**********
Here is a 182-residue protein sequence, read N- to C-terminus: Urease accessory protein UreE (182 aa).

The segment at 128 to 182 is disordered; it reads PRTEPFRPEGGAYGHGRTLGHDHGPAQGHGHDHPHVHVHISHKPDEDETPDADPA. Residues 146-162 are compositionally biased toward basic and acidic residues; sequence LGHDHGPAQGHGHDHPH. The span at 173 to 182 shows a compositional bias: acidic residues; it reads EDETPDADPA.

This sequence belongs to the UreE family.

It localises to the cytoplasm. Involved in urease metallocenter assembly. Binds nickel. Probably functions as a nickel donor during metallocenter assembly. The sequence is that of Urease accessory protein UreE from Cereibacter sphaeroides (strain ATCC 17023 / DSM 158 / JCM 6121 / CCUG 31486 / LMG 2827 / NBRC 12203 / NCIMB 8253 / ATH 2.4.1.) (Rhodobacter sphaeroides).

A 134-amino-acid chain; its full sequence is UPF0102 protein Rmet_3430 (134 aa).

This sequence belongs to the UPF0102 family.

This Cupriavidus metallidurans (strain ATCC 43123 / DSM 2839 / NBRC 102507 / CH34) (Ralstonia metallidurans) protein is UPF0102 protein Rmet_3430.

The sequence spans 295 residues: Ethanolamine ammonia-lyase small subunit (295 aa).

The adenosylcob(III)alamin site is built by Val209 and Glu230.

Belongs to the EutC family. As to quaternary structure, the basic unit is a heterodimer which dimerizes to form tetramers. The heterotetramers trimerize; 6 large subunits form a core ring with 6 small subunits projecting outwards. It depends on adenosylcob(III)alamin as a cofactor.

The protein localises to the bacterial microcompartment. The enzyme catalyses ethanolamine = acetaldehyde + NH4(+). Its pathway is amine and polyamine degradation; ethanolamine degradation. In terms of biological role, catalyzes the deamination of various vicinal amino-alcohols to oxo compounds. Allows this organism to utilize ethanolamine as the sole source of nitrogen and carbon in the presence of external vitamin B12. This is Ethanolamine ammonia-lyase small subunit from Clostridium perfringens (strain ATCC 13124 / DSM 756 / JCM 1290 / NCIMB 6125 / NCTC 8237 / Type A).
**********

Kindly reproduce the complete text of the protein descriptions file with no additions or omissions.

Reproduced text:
Here is a 182-residue protein sequence, read N- to C-terminus: Urease accessory protein UreE (182 aa).

The segment at 128 to 182 is disordered; it reads PRTEPFRPEGGAYGHGRTLGHDHGPAQGHGHDHPHVHVHISHKPDEDETPDADPA. Residues 146-162 are compositionally biased toward basic and acidic residues; sequence LGHDHGPAQGHGHDHPH. The span at 173 to 182 shows a compositional bias: acidic residues; it reads EDETPDADPA.

This sequence belongs to the UreE family.

It localises to the cytoplasm. Involved in urease metallocenter assembly. Binds nickel. Probably functions as a nickel donor during metallocenter assembly. The sequence is that of Urease accessory protein UreE from Cereibacter sphaeroides (strain ATCC 17023 / DSM 158 / JCM 6121 / CCUG 31486 / LMG 2827 / NBRC 12203 / NCIMB 8253 / ATH 2.4.1.) (Rhodobacter sphaeroides).

A 134-amino-acid chain; its full sequence is UPF0102 protein Rmet_3430 (134 aa).

This sequence belongs to the UPF0102 family.

This Cupriavidus metallidurans (strain ATCC 43123 / DSM 2839 / NBRC 102507 / CH34) (Ralstonia metallidurans) protein is UPF0102 protein Rmet_3430.

The sequence spans 295 residues: Ethanolamine ammonia-lyase small subunit (295 aa).

The adenosylcob(III)alamin site is built by Val209 and Glu230.

Belongs to the EutC family. As to quaternary structure, the basic unit is a heterodimer which dimerizes to form tetramers. The heterotetramers trimerize; 6 large subunits form a core ring with 6 small subunits projecting outwards. It depends on adenosylcob(III)alamin as a cofactor.

The protein localises to the bacterial microcompartment. The enzyme catalyses ethanolamine = acetaldehyde + NH4(+). Its pathway is amine and polyamine degradation; ethanolamine degradation. In terms of biological role, catalyzes the deamination of various vicinal amino-alcohols to oxo compounds. Allows this organism to utilize ethanolamine as the sole source of nitrogen and carbon in the presence of external vitamin B12. This is Ethanolamine ammonia-lyase small subunit from Clostridium perfringens (strain ATCC 13124 / DSM 756 / JCM 1290 / NCIMB 6125 / NCTC 8237 / Type A).